I Finally Had My Bat Mitzvah at 56 – Kveller
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bat mitzvah

I Finally Had My Bat Mitzvah at 56


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My sister and cousins (who lived next door) became b’nei mitzvah at age 13. They participated in Friday night ceremonies that were followed, later in the weekend, by celebrations of varying degrees of lavishness. I watched in awe of their accomplishments and in anticipation of my own future ceremony and party. Being the youngest of the five cousins, I was accustomed to waiting my turn. I didn’t know that I’d be waiting an additional 43 years to become a bat mitzvah myself. 

I attended Sunday school and then Hebrew school at our small temple in Queens, New York. I was fascinated by the stories of Noah and the Tower of Babel. I loved printing words in my machberet (notebook) and, admittedly, snacking on the licorice twists and button candy my friends and I would purchase on our after-school walk to temple

I enjoyed celebrating the holidays, especially the joyous ones. I paraded around the temple sanctuary with a flag on Simchat Torah; I ate a picnic dinner with my family in a decorated sukkah on Sukkot; and I attended the yearly Purim carnival where, blindfolded and at the mercy of a teenage guide, I tried to hide my fear of the cold hard-boiled eggs and spaghetti that were supposed to represent Haman’s eyes and intestines. The prune-filled hamantaschen served in the social hall made the whole experience more palatable.

I was not a brave child, but the scariness of Haman’s “kishkes” was finite, not unlike the short spell of dizziness my friends and I would experience after twirling around on the carpet until we fell to the floor. My fear of Mr. C was different. 

Mr. C taught me at Sunday school as well as at Hebrew school on Tuesday and Thursday afternoons. He seemed to take pleasure in embarrassing me. He would make me stop and wait at the front of the room whenever I was late to Sunday school. As my more punctual classmates sat at their desk-chair combinations, their books of Bible stories open to the correct page, Mr. C would lecture me on the importance of being on time. As if he thought I drove my own car to temple rather than being at the mercy of my parents, who had stayed out late on Saturday night! Even though I was always prompt on weekdays, he loved to bring up the Sunday tardiness, or the time I had forgotten to bring back a book to the temple library.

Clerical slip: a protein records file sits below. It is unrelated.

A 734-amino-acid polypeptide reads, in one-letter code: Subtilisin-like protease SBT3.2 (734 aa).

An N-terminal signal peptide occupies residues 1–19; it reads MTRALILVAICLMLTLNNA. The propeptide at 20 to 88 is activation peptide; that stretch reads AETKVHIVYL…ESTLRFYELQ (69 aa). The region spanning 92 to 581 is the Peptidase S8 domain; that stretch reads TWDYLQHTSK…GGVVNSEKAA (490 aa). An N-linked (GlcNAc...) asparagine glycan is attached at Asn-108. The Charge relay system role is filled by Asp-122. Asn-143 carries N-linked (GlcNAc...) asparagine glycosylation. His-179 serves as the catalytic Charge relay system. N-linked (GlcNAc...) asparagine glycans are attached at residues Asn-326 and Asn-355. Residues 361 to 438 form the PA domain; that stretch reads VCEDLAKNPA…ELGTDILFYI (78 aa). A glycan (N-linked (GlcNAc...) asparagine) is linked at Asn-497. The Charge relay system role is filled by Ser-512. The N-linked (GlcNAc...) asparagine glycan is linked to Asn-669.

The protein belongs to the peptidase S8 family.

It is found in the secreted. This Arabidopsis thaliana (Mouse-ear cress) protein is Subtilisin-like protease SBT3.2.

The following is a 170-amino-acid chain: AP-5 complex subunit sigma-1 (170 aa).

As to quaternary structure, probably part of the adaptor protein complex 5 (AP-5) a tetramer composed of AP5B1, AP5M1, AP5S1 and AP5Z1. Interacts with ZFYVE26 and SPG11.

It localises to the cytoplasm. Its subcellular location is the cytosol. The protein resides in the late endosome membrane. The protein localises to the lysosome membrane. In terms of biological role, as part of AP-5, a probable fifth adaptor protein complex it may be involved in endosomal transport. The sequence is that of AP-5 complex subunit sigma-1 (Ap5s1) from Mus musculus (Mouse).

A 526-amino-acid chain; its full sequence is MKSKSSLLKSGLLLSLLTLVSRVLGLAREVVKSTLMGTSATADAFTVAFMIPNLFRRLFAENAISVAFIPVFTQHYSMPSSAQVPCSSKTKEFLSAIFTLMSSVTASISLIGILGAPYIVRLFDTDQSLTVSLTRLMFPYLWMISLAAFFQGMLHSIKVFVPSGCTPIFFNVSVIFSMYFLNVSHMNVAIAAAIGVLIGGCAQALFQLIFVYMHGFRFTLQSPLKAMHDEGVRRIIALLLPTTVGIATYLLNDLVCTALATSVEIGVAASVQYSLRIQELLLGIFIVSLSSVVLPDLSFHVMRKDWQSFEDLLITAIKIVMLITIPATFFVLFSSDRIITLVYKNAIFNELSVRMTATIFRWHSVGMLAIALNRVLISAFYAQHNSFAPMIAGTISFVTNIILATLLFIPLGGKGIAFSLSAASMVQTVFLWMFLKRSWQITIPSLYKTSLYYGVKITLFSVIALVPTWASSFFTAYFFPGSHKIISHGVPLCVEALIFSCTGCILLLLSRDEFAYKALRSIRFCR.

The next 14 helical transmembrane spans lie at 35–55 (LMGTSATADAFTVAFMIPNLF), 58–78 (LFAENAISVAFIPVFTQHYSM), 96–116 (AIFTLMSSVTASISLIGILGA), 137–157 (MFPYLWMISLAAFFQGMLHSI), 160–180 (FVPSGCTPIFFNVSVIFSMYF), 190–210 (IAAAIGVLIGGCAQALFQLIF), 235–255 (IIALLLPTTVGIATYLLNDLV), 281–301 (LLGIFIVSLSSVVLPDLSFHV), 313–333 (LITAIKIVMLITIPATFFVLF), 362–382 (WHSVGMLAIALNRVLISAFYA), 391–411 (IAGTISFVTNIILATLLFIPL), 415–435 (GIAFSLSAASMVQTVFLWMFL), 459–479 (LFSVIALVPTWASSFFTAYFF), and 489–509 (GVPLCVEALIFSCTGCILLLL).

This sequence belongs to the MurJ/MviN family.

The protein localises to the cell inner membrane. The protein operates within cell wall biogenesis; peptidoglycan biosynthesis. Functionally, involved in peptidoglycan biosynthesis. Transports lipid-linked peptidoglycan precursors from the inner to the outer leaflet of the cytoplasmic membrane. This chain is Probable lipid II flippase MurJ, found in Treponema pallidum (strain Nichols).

I’d often cry at home and not want to go to Hebrew school for fear of Mr. C. I wondered why the other children were not frightened of him and was shocked when, one Valentine’s day, two of the girls in my class walked up to his desk with big, glittery cards. 

“We made these ourselves,” they told him, when they noticed the smile on his face. 

Looking back, flattering the teacher was probably an excellent strategy; maybe the girls thought he wouldn’t shame them when it was their turn to make a mistake.

I begged my parents to let me quit Hebrew school, and listened on the extension upstairs when my mother made the call to Mr. C from the telephone in the kitchen to tell him. He expressed surprise that I was unhappy, and told my mother that I was “very smart” and that he was recommending that I skip a grade (“Aleph to Gimmel” is what I remember him saying). My mother still allowed me to drop out. 

Why did I allow Mr. C to have such a negative impact on my Jewish education? He probably criticized and embarrassed other children in the classes he taught. It was I, always (and still) so self-conscious and uncomfortable with negative attention, who couldn’t handle the situation. Yet I never quit anything before or after my first stint at Hebrew school. 

In the following decades my connection to Judaism remained strong. Every time I read the notice in my temple’s newsletter advertising Hebrew school for adults, I’d say, “next year.” Then I lost my beloved mother. The temple’s rabbi and cantor were of tremendous comfort to me, leading her funeral service, prayers in my home during the shiva and a temple bereavement group, which helped me process her death. The experience connected me more deeply to Judaism and I decided that “next year” was, in fact, this year.

I restarted my Hebrew education at the temple that my husband and I had belonged to for decades. This second chance at Hebrew school was totally different from my first. We were peers now – the five women who had made this commitment (all of whom were younger than me, but still long past age 13) and the two teachers who guided us through it. We sat around a table together after our own workdays, not in chairs facing a lecturing teacher. My classmates and I were not rivals; we were on this journey together. We met not only at temple, but also in one another’s homes as we learned our prayers and wrote our individual speeches. Even planning the kiddush afterward was a group effort.

The classes were challenging, but I did relearn Hebrew and I was proud to lead a service with my four classmates. My husband and children were proud of my accomplishment, too. In a full-circle moment, they each came up to the bimah for an aliyah, along with my 86-year-old father. My daughter had helped me choose the perfect dress: a silky, yellow one adorned with little beads. The beads fell off, but I had my moment. It was worth waiting for.

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